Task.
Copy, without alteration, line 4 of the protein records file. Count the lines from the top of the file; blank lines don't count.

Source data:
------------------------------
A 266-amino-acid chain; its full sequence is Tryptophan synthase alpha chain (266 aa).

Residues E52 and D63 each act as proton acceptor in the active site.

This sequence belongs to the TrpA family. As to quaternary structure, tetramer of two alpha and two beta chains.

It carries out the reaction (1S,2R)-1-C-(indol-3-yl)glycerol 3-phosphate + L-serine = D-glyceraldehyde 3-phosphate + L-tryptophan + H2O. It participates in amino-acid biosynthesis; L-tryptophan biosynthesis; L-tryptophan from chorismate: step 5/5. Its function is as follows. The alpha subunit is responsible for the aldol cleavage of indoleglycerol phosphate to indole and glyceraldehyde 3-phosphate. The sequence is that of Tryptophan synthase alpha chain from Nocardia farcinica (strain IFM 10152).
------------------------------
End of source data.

It carries out the reaction (1S,2R)-1-C-(indol-3-yl)glycerol 3-phosphate + L-serine = D-glyceraldehyde 3-phosphate + L-tryptophan + H2O. It participates in amino-acid biosynthesis; L-tryptophan biosynthesis; L-tryptophan from chorismate: step 5/5. Its function is as follows. The alpha subunit is responsible for the aldol cleavage of indoleglycerol phosphate to indole and glyceraldehyde 3-phosphate. The sequence is that of Tryptophan synthase alpha chain from Nocardia farcinica (strain IFM 10152).